As I watched him breathe out the last part of air, I thought: Is this the best thing I’ve ever done, or the worst thing I’ve ever done?

zd30

The Navy SEAL who shot and killed Osama Bin Laden is staying anonymous, but speaking out in a recent Esquire article (“The Man Who Killed Osama bin Laden… Is Screwed) about how he’s unemployed and afraid for his wife and children’s lives.

About killing Bin Laden, he says:

And I remember as I watched him breathe out the last part of air, I thought: Is this the best thing I’ve ever done, or the worst thing I’ve ever done? This is real and that’s him.

If you’ve watched the recent film Zero Dark Thirty then you already have a picture in your head about how this killing went down. If you haven’t seen the movie, it’s about how they found Bin Laden and how they killed him.

The movie ends with a similar sentiment as The Shooter’s above quote. In the last scene of ZD30, Jessica Chastain, who plays Mya the CIA agent who’s spent the last 12 years and her entire CIA career hunting down Bin Laden, boards an empty plane. In the last few moments before the movie ends something interesting happens.

After Mya sits down in the empty plane, she cries. It’s possible she’s finally shedding happy tears, or mourning the friends she lost in the war, or she’s simply having a cathartic moment. But I want to suggest an alternative interpretation to the moment, to the movie, and to the real life story that’s closely aligned to the questions of The Shooter.

I believe Mya is doubting whether it was all worth it. The years, the lives lost, the resources expended, and the eventual anti-climatic feeling of elation mixed with disgust.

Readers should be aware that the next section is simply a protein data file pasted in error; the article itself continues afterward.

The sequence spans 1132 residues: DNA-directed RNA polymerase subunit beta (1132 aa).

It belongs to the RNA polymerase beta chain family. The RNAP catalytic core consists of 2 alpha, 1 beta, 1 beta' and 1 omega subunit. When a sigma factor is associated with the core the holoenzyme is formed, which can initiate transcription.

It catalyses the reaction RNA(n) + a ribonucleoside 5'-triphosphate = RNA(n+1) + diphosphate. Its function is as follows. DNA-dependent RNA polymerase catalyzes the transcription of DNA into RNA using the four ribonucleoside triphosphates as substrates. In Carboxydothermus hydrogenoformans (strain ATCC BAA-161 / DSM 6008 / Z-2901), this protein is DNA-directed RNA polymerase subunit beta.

Hunting down a man in order to kill him, regardless of his crimes, I think, will always force one to question the purpose of the particular/personal death, especially when the hunt comes at a great worldly cost.

Was this the best thing to ever happen to Mya? Or the worst?

I think the movie and the real life story want us to wrestle with the latter. In real life, Mya’s character did cry when she saw Bin Laden’s body. I think I would too if finding him was my life’s work.

This is not a question of whether or not a mastermind behind mass-murder should be brought to justice, that goes without saying. But the collateral damage becomes something more than ever imagined. It’s fair we ask the question. And then ask more questions…

Violence, in its many forms, raises for us questions about evil in our world that we would rather avoid asking. If we believe in a God, why does our God allow such evil to exist? If we believe in peace, when is it proper to resort to the violence of war? If we believe in a state of social equilibrium called justice, how do we restore it after violence has created chaos? (Tom Palaima, Higher Education)

As the Esquire article narrates, how does a Navy SEAL create a civilian/family life after war? As Zero Dark Thirty suggests, what’s a worthy life goal besides hunting down a man? And what we must consider about our own world, how do we restore it?

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The Basic Little Engine of Creativity, the Iron Man Glow-y Heart Thing

This interview with writer/director/comedian Louis C.K. is wonderful and informative on many levels.

AVClub.com: In a blog post on your website you wrote, “I hope with all my heart that I stay funny.” Is that something that you’re worried about? That this could all fall apart tomorrow, that the skill set you built up could somehow evaporate?

Louis C.K.: The skill set will stay because those are just basically know-how stuff. But the basic little engine, the fucking whatever is, the Iron Man glow-y heart thing… [Laughs.]

AVClub.com: Creativity.

Louis C.K.: Yeah, that thing. Sure. That could flame out at any second. No idea. I have no reason to be able to count on it. It’s just there. I can do a lot with hard work and no creativity. I could do it. When you really become a professional at this stuff, what’s important is how well you can do when you’re not inspired. If that’s still workable, then you have a career.

(avclub.com)

Revel in the Process and you’re more likely to make it to the finishing line

Nothing is ever completely abandoned.

I become discouraged from projects without much discouragement. I make lofty long term goals and remind myself of them to stay motivated. But I still get so discouraged. I learned I’m going about it all wrong. These scientists concluded,